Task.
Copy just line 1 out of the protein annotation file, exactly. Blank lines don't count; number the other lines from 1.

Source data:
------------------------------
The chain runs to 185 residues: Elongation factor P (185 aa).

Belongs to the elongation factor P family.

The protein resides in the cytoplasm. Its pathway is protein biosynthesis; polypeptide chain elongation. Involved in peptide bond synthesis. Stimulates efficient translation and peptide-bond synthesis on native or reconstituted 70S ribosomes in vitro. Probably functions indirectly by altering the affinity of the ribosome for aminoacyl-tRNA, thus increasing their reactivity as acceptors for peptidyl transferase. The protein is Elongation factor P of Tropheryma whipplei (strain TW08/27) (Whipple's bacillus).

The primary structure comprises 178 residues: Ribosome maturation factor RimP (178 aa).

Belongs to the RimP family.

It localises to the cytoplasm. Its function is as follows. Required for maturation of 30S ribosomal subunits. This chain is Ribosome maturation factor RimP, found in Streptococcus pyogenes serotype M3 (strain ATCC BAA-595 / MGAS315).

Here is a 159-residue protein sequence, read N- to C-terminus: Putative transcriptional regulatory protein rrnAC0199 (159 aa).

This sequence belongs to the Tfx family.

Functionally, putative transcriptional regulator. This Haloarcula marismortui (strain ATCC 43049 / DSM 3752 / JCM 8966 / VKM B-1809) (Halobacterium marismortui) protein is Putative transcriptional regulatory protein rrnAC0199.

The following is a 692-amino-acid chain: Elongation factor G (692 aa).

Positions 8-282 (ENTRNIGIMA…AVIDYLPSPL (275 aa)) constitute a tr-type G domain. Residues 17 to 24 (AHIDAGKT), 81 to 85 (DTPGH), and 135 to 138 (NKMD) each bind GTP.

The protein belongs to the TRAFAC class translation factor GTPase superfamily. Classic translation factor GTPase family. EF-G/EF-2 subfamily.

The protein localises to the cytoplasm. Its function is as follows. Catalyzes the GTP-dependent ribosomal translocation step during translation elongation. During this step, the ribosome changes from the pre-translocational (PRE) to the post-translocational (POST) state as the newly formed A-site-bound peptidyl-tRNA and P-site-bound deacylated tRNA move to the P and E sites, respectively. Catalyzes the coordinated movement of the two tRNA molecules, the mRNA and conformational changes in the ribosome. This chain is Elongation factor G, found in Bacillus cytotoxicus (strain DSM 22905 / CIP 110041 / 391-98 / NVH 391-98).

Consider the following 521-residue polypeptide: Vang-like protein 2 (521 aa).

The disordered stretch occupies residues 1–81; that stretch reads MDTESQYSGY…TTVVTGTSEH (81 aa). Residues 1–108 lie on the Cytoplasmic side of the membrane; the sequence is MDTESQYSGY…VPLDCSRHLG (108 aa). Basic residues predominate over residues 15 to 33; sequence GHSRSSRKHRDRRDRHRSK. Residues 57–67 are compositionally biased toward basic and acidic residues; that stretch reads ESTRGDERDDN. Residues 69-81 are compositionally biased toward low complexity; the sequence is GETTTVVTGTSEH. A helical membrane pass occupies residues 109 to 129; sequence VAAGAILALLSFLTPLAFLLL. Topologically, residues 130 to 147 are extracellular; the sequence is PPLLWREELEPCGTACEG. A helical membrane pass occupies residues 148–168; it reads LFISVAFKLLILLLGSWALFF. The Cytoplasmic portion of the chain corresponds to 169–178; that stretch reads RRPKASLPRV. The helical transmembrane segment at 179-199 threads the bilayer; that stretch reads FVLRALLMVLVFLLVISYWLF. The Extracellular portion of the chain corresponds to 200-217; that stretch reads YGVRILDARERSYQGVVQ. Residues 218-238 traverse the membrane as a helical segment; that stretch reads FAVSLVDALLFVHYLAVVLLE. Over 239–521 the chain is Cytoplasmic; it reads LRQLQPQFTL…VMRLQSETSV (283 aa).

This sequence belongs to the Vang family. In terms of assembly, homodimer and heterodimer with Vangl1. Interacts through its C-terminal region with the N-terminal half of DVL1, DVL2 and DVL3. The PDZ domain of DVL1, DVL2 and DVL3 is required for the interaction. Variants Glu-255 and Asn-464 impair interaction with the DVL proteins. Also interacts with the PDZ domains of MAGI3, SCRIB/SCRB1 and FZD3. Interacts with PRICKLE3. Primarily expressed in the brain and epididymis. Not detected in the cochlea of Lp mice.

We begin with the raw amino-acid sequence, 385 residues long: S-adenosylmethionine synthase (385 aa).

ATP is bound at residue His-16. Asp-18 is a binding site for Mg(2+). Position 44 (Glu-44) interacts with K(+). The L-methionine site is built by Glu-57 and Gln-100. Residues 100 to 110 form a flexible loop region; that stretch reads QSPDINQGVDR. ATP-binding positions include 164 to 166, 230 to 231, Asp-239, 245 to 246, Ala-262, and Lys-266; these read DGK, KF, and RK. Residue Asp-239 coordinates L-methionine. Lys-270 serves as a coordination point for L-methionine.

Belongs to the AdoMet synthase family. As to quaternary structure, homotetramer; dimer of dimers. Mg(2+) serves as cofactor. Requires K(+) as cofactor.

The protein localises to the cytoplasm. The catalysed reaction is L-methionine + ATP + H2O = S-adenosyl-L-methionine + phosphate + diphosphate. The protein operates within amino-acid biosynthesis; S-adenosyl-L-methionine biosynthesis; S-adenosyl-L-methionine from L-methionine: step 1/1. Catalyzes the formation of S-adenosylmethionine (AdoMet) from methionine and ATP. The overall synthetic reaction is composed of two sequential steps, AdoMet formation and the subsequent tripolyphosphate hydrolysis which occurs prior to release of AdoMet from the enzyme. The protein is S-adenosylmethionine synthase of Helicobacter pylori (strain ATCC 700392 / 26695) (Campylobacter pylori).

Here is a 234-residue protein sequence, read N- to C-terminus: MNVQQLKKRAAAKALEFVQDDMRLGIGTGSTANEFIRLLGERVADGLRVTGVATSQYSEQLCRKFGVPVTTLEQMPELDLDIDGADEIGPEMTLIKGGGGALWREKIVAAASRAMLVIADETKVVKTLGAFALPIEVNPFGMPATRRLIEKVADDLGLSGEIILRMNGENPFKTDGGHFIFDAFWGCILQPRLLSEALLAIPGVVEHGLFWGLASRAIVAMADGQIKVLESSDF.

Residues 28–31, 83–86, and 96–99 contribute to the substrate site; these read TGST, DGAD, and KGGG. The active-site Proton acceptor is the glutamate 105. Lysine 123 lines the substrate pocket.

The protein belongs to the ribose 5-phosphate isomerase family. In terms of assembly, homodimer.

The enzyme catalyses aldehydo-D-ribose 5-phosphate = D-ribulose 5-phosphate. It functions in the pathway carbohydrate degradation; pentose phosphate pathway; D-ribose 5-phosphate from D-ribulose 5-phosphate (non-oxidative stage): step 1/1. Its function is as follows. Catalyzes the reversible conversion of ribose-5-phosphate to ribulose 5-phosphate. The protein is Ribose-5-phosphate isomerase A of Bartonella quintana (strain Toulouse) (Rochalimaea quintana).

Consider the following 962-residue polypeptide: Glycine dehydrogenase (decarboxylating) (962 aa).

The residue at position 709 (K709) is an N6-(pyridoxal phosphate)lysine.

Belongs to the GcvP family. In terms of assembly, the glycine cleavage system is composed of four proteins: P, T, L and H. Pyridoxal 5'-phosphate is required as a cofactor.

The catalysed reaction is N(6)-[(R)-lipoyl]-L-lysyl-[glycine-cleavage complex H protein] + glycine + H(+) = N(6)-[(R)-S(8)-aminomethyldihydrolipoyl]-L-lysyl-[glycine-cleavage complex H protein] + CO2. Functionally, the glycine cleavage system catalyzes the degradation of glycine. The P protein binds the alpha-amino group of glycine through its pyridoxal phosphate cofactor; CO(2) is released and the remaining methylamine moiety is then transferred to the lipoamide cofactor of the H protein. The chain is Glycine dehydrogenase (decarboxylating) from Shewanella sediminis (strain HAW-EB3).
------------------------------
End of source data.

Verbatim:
The chain runs to 185 residues: Elongation factor P (185 aa).